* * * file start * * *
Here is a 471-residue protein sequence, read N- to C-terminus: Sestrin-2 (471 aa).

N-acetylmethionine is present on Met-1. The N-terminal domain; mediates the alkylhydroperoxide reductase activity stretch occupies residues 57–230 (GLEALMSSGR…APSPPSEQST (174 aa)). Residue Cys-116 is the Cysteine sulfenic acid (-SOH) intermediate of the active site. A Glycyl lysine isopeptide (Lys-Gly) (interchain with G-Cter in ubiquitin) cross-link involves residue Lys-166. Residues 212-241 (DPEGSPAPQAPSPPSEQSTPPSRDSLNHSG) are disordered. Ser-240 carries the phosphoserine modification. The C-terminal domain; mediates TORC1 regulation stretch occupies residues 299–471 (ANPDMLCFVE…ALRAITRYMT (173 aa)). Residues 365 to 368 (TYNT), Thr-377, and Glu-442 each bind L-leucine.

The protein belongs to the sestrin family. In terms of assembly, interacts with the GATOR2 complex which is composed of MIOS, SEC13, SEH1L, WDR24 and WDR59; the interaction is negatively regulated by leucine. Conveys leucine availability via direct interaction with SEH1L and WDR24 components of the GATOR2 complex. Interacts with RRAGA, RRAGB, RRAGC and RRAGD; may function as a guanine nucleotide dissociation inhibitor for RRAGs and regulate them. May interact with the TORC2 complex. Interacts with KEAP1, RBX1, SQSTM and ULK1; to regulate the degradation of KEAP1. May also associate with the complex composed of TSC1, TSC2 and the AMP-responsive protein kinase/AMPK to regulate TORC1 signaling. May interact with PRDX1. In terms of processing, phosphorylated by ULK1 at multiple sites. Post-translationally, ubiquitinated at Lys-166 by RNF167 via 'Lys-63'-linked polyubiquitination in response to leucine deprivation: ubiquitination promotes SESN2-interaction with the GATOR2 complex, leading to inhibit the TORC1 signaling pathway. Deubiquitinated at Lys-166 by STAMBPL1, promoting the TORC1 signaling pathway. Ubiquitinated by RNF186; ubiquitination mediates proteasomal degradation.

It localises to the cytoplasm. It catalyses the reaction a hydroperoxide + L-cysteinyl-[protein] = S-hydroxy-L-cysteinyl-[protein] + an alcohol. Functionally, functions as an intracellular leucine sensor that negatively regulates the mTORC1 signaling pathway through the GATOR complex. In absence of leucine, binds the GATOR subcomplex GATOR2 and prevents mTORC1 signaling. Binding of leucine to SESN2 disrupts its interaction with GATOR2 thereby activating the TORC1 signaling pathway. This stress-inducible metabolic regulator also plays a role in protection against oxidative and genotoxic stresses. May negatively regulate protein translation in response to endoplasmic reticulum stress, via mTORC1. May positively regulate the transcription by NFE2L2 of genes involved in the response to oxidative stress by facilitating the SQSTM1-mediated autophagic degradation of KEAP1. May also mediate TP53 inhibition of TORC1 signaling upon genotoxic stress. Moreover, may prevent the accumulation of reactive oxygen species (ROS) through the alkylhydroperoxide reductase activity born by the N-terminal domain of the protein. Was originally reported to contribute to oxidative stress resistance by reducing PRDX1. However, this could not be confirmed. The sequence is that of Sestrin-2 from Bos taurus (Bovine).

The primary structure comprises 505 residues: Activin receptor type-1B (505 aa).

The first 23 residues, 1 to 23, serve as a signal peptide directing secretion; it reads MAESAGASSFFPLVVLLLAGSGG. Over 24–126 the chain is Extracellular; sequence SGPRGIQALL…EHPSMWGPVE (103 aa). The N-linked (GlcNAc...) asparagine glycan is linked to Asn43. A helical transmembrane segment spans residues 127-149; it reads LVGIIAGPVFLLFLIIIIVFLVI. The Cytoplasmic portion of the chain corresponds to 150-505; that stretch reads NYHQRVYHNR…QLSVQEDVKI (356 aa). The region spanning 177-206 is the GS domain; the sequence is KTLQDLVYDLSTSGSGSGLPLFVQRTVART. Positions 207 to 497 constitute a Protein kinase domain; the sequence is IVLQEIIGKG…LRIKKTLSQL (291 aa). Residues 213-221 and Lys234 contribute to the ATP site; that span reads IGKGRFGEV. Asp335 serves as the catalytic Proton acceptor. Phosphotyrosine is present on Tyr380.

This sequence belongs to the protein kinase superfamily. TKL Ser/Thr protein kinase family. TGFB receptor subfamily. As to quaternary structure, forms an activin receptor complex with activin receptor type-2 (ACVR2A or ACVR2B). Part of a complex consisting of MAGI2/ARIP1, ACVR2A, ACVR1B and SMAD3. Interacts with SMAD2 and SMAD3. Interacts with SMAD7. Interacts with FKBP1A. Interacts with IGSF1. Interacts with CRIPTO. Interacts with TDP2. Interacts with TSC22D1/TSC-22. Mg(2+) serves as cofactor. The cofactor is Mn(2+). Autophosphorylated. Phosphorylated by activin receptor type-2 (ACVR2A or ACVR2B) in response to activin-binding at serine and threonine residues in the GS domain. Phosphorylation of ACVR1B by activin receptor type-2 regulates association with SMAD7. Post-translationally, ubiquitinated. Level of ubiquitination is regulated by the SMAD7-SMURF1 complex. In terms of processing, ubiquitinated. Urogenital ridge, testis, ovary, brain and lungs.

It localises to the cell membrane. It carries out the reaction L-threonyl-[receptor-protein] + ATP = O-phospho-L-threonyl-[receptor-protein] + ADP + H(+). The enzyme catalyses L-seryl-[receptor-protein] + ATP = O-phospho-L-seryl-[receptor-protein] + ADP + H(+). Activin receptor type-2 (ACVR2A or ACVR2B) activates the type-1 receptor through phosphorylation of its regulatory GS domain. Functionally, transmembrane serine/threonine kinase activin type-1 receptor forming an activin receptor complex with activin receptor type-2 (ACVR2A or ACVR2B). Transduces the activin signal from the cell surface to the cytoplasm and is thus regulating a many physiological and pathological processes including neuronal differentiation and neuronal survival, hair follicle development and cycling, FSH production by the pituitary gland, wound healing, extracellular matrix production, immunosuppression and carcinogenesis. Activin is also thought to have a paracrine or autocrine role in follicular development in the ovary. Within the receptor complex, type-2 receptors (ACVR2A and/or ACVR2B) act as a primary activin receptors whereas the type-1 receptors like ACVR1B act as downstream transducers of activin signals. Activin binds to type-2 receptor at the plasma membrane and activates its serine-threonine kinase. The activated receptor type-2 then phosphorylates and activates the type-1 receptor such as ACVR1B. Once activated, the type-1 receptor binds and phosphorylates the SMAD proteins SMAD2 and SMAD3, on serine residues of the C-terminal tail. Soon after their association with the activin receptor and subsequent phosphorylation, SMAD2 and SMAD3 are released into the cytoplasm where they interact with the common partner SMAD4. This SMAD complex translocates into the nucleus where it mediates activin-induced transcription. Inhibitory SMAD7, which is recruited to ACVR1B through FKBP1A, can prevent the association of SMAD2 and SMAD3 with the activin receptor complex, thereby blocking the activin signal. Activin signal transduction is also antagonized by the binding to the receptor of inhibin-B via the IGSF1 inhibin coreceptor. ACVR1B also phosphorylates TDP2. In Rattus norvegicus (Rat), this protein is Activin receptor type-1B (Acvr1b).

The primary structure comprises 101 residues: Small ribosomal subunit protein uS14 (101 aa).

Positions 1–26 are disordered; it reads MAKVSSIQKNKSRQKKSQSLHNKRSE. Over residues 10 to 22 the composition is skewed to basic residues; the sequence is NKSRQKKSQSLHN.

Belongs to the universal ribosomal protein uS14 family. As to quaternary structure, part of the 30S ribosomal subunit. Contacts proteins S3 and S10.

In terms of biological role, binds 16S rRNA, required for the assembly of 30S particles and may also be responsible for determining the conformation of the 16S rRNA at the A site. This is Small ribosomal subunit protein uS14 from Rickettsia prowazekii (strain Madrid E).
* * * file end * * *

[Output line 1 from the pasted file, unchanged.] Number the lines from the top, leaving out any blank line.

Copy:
Here is a 471-residue protein sequence, read N- to C-terminus: Sestrin-2 (471 aa).